One of my favorite pastimes is to regularly cull through the latest ultra bargains at Christian Book Distributors and order a bunch of books for an average price of $2 each. About 50% of them are usually gems, and one particular gem I picked up for $1 (regularly $7) was John Cobb’s Christian Faith and Religious Diversity.
Although Cobb is a Christian Progressive (not my camp, as you know ;), his book was filled with insights which I found illuminating and helpful in my own desire to learn from and appreciate other faith traditions, without having to be a syncretist.
A. Five principles for interacting with other faiths
- We must work for a context in which all can flourish
- We must seek dialogue to increase mutual understanding wherever others are willing to engage in it.
- We must seek relations with each tradition individually that express our appropriate connection with that community
- We must undertake to cooperate with all who are willing to so so on projects for the common good.
- We must undertake to formulate our own teachings in ways that discourage any sense of our own superiority or negative attitudes towards others.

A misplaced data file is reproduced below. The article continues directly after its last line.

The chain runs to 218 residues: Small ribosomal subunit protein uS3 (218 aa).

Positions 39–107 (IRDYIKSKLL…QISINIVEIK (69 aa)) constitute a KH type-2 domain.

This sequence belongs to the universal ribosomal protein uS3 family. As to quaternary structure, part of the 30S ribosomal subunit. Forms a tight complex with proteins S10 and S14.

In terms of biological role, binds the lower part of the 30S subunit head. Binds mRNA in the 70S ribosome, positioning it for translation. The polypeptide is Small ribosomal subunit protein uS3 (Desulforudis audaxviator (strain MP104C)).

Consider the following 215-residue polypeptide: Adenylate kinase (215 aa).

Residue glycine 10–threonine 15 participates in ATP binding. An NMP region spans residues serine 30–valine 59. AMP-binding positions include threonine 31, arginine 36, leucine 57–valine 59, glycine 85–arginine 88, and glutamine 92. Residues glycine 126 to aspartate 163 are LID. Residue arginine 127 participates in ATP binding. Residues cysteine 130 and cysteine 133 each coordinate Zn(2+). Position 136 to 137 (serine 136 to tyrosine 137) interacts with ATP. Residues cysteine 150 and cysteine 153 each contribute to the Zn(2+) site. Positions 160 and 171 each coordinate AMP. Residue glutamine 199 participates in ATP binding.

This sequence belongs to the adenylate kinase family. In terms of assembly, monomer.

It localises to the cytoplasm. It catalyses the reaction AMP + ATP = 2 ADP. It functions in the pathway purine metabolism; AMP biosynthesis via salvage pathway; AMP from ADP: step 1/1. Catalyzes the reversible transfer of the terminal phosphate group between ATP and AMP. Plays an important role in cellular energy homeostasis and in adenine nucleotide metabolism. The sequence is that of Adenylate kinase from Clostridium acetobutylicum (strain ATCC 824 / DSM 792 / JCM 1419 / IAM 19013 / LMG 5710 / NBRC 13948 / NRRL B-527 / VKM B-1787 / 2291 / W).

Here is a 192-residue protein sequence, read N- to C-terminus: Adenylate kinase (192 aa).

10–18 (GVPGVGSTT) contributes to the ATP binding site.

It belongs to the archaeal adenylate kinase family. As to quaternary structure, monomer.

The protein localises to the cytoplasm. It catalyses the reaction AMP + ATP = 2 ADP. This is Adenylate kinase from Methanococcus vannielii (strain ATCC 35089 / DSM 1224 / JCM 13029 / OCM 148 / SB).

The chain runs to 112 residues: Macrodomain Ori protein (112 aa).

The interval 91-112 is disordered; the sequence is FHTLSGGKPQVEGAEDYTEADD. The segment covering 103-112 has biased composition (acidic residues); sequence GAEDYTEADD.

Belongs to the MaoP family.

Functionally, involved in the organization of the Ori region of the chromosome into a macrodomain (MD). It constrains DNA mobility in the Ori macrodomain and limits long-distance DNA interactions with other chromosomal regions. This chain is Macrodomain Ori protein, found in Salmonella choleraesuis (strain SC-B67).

These are kind of nicey nicey, and avoid addressing some of the obvious impasses we will have, such as being willing to condemn religious practices that violate human rights. We ought to be willing to offend where necessary.
B. Differing religious claims may be true when they address different ends
One may affirming both (Buddhism and Christianity), not because they are two ways of saying the same thing, or because they point to two ways of attaining the same end, but because they are answers to different questions and suggest different goals for human life.
Religious claims are not always at odds when we think they are – rather, sometimes they are answering different questions. We can affirm, for instance, the value of the Buddhist perspective on alleviating suffering through releasing desire, without creating the straw man that they are offering that as their means of salvation (their soteriology). In this way, we can affirm their truths without denying our own, and without engaging in intellectually dishonest and illogical syncretism, or relativizing (“my truth can be true for me, and yours for you.”)